I got #1000 last Sunday and (honest, promise) total number is not important at present. The friend who introduced me to GC last October, when he was on 500, is resigned to me overtaking him but I'm not going all out for it.

A week ago the event I organised was attended by about 30 cachers aged 6 - 66 (ish); anecdotes, puzzle hints, recommendations, TBs and contact details swapped. On the Saturday one of my new acquaintances and I met up to tackle a cache under a bridge where being alone just didn't feel too clever. Another of the attendees has since put out 3 caches - 2 up trees, 1 of which I got yesterday and then put a cache up a tree myself (FTFd in the dark by the local FTF freak...). This Sunday I'm getting up early to go on a 6-mile, 20-cache hilly trail with another cacher I only know online. Turns out we both drive Smarts so it will be a classy gig! Meeting in the village where you can find the windmill used in Chitty Chitty Bang Bang. Next Tuesday I'm meeting tree-cache man to do a night cache (no, I'm not scared of the dark, I just don't have a decent torch. Or even a flashlight).

So now I'm not counting numbers, calendar-filling is high up the agenda and those isolated multis or trads suddenly become more appealing.

As my 1000th cache was a boring film pot behind a gate post, someone had the excellent suggestion of doing a good cache on my anniversary (27th) and we're only about 25 miles from England's oldest surviving cache so that's planned.

Map filling too. Going to Lisbon on 31/10 and just realised Gatwick Airport is in a county I've not done yet so there will be a cache and dash before checking in! Lisbon looks great - for caching and just everything - can't wait.

Oh and just found the function on project-gc.com where you can see a map (choose radius and centre) of caches with D/T combos you need! Overjoyed with that and will go in search of a T3.5D2.5 on Saturday.


To sum up: making more friends, doing some more challenging caches, putting something back in. Still having a whole load of fun.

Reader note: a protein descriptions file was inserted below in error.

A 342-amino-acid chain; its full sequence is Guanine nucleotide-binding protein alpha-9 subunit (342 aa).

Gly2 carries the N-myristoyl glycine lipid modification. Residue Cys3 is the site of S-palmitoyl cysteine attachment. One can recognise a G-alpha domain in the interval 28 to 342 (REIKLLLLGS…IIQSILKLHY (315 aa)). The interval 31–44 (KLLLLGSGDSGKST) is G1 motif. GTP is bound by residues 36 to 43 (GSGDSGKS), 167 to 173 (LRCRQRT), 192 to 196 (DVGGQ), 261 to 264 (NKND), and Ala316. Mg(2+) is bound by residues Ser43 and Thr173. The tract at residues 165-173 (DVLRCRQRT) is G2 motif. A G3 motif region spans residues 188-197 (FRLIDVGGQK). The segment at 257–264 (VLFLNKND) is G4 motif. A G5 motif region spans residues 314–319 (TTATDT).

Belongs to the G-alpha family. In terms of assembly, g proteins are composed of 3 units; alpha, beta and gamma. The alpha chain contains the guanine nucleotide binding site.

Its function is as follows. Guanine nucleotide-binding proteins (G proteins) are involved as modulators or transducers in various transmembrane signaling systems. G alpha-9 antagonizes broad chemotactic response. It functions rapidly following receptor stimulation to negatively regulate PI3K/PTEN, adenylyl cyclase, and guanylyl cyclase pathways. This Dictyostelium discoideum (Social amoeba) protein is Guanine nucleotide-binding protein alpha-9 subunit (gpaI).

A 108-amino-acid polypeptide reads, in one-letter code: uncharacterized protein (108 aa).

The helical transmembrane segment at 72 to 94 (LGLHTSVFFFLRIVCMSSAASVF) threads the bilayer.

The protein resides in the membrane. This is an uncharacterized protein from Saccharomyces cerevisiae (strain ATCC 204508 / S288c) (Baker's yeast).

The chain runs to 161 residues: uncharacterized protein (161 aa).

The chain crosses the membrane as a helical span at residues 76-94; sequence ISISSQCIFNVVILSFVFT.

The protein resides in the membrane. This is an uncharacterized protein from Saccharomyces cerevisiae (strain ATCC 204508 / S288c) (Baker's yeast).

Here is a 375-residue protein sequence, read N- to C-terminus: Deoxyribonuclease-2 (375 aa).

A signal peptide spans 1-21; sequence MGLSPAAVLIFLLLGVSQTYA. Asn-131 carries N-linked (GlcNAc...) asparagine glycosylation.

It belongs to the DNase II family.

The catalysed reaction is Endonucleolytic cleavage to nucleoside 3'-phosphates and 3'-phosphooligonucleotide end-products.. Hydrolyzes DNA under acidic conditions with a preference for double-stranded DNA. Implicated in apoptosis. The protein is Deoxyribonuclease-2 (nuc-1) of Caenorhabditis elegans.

Link to comment

Certainly my priorities have changed. After all, the game has changed hugely.


When I started, my 20 nearest home would have taken me about 15 miles from home. Most would have been good sized caches, ammo cans and no film cannisters. All in places that were worth visiting for one reason or another.


Now my 20 nearest home take me just 0.9 miles away. Half are film cannisters, 2 are ammo cans (and I suspect that 10% is an over-representation of ammo cans) and the rest are small. Mostly the locations are unexceptional.


The cache that was at the bottom of my page 1, now appears on page 95. So in the space that used to occupy 20 caches, there are now 1900. The majority will be pointless micros. You bet my priorities have changed.


I wonder what all those film cannisters would look like in a pile?



Link to comment

I'm closing in on 2000 after almost five years of this -- I think I'll aim to make #2000 on my 5th cachiversary, now that I think of it -- but the only goal I have, such as it's a measurable one, is to hit as many counties/states/countries as I can. I measure my progress by the footprint of my finds on a Google Earth plot of the .gpx file. I'll never do the E.T. Trail, but am planning a trip to hit all the counties in NV in one weekend. That is, to me, a fun way to do this.

Link to comment

Since my OP I've upped my record stretch to 100 (I'll leave it this time. No, really) - and sailed past 1000 in my first year and 1095 (365 x 3) for 2013.


I now own 11 caches. I think. One Thames-side one may now be floating down the Thames! "Thames Path - Floodproof" is I hope living up to its name as it's 18 feet up a tree (whose base is probably underwater right now)


So experiencing the pleasure of putting out challenging / interesting caches is taking over from numbers at all costs. Two new puzzles are foxing people and a third marks the world's oldest continually-used (Association!) football ground.


See also my thread re which stats to go for. I've only very slowly adding to the D/T grid; calendar up to 344, next gap 18 Jan. I'm trying to get my trads % below 90 - the extra time taken on a multi or a puzzle is well worth it, almost always. OS Junior is now at school and gets a lot of fun out of the number-searching a good multi involves. Found myself at George Orwell's grave only a few miles from my house doing a multi the other week. Look up Wallingford (UK) and you'll see it's multi paradise - we were solving 4 at once the other day. Several are Agatha Christie themed, she lived in the area.